Diamond Bar, from farmland to suburb

While the city celebrates its 30th anniversary, the community knows more than 170 years of history.

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Renee Elefante and Elizabeth Peng

From raising cattle to providing homes for thousands of residents, the city of Diamond Bar has evolved through the decades to mark its 30th anniversary this year.

According to “Images of America: Diamond Bar,” Diamond Bar’s history began on March 30, 1840, when California Gov. Juan Alvarado offered a Mexican land grant to Jose de la Luz Linares. Alvarado’s land consisted of the yet unnamed Diamond Bar, Brea Canyon, and east Walnut Valley. Linares added the new land he received to the plot of land he had already owned and named the collective territory Rancho Los Nogales. Linares passed away in 1847, and his land was eventually sold to Ricardo Vejar.

During the 1860s, ranchers faced problems arising from federal intervention of old California land grants. Vejar started with 10,000 acres of land and was left with only 464 acres after the investigation. In addition, the California droughts forced landowners to invest in food to feed their cattle. Most ranchers had to borrow money because the loss of land led to debt.

Vejar eventually sold Rancho Los Nogales for $30,000 to rancher Louis Phillips, who owned 12,000 acres of land, including this purchase. Phillips then sold a portion of this ranch in 1866 to William Rubettom, who opened a tavern and an overland stage station (where tired horses are exchanged for energetic horses) called “Spadra.” This became the first settled territory in the area of Diamond Bar, and it is currently the area near the Route 57 and Pomona Boulevard.

Rancho Los Nogales was sold again, but this time in allotments to many landowners. In 1918, Frederich E. Lewis bought and reassembled most of Rancho Los Nogales and established the Diamond Bar Ranch. The ranch was sold in 1943 to the Bartholome family, who raised cattle on the land for 13 years.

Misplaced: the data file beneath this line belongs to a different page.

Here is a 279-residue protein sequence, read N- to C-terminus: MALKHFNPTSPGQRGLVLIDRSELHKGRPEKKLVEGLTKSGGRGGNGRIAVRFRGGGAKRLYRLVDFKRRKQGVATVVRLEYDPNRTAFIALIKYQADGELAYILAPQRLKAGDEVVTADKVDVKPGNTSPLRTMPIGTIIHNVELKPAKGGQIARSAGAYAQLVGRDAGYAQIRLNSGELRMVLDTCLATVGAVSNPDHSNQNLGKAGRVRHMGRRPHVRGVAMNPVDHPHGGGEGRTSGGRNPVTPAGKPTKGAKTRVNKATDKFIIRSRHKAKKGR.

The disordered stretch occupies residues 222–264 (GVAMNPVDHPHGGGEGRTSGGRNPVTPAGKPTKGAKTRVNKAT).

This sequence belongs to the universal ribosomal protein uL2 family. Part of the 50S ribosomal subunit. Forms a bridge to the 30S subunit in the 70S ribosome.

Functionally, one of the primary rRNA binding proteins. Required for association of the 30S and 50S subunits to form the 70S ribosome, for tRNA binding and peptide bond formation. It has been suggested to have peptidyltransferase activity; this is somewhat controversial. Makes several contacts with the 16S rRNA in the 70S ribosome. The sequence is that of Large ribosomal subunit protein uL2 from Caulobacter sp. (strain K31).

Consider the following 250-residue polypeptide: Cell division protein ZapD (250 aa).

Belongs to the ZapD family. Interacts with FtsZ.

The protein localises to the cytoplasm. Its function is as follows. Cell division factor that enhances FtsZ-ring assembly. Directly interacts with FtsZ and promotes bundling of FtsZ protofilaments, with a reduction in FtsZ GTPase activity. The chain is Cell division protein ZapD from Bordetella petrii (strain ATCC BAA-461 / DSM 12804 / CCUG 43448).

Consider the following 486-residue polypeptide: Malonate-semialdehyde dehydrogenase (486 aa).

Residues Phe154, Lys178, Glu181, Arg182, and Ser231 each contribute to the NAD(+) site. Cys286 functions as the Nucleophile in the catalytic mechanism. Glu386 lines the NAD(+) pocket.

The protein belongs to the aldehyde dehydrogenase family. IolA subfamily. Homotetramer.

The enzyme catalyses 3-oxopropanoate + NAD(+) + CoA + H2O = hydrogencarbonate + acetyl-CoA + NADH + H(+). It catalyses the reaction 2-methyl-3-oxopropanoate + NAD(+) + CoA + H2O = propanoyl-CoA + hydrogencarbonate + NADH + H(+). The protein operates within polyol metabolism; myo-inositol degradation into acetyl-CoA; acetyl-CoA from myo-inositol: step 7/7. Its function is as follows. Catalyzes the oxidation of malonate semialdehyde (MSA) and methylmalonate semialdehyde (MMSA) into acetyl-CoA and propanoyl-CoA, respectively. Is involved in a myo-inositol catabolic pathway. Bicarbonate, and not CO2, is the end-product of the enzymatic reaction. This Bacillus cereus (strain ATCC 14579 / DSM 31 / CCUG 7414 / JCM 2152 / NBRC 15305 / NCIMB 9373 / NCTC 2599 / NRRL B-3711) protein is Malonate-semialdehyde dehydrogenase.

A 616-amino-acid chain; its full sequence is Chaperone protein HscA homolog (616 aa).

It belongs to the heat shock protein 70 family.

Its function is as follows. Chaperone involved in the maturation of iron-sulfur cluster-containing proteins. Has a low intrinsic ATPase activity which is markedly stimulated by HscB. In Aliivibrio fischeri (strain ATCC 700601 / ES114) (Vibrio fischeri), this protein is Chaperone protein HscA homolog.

In 1960, the Transamerica Corporation introduced plans to build a community and create homes for more than 50,000 people. By 1970, the Walnut Valley Unified School District was created and by 1982, Diamond Bar High School was established.  Diamond Bar was officially incorporated as a city on April 18, 1989.

The demographics of Diamond Bar have also changed drastically. According to the U.S. Census estimates, the population rose from 10,576 in 1970 to 28,045 in 1980 to 56,287 in 2000. Currently, the population fluctuates between the high 55,000s and low 56,000. Roughly over the past two decades, the Asian population increased from 43 percent to 55 percent and the Caucasian  population decreased from 41 percent to 29 percent.

According to Mayor Carol Herrera, the city council has been proactive about asking residents for ways to improve upon what the city is today.

“As mayor, [the] staff and I are constantly asking our residents about what services they like and what would they like to see,” Herrera said via email. “I am working with the rest of the council and staff to find funding to improve the traffic on our streets.”

City expansion is limited by the hillsides of Diamond Bar. Furthermore, with competing neighboring cities, stores prefer to be located in Brea or Chino Hills. Regardless, the council has been working on improving the business in Diamond Bar.

“Our latest achievement is the Spouts Shopping Center,” Herrera said. “We worked with the shopping center owner for years to pull all those stores together.”

On April 13, the annual city birthday party was held at Pantera Park. The event had many activities, including rides, carnival games and activity booths. Singers and dancers performed on the stage throughout the day.